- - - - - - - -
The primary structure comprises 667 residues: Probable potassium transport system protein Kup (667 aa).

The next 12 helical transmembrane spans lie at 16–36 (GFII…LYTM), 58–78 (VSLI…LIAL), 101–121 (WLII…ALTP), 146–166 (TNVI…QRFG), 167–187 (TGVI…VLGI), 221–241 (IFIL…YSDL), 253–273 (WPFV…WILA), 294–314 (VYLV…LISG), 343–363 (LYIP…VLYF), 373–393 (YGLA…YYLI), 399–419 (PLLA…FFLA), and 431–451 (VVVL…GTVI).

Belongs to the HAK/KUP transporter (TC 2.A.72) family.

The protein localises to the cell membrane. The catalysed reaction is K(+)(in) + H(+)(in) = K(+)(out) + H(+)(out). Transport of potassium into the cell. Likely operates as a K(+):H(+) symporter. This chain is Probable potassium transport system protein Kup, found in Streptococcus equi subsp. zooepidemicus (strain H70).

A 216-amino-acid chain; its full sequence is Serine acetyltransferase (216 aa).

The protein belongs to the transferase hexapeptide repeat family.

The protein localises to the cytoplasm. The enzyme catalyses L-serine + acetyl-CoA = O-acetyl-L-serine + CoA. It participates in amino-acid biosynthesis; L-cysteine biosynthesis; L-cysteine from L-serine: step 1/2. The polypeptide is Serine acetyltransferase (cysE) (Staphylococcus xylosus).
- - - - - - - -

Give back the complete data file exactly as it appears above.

The primary structure comprises 667 residues: Probable potassium transport system protein Kup (667 aa).

The next 12 helical transmembrane spans lie at 16–36 (GFII…LYTM), 58–78 (VSLI…LIAL), 101–121 (WLII…ALTP), 146–166 (TNVI…QRFG), 167–187 (TGVI…VLGI), 221–241 (IFIL…YSDL), 253–273 (WPFV…WILA), 294–314 (VYLV…LISG), 343–363 (LYIP…VLYF), 373–393 (YGLA…YYLI), 399–419 (PLLA…FFLA), and 431–451 (VVVL…GTVI).

Belongs to the HAK/KUP transporter (TC 2.A.72) family.

The protein localises to the cell membrane. The catalysed reaction is K(+)(in) + H(+)(in) = K(+)(out) + H(+)(out). Transport of potassium into the cell. Likely operates as a K(+):H(+) symporter. This chain is Probable potassium transport system protein Kup, found in Streptococcus equi subsp. zooepidemicus (strain H70).

A 216-amino-acid chain; its full sequence is Serine acetyltransferase (216 aa).

The protein belongs to the transferase hexapeptide repeat family.

The protein localises to the cytoplasm. The enzyme catalyses L-serine + acetyl-CoA = O-acetyl-L-serine + CoA. It participates in amino-acid biosynthesis; L-cysteine biosynthesis; L-cysteine from L-serine: step 1/2. The polypeptide is Serine acetyltransferase (cysE) (Staphylococcus xylosus).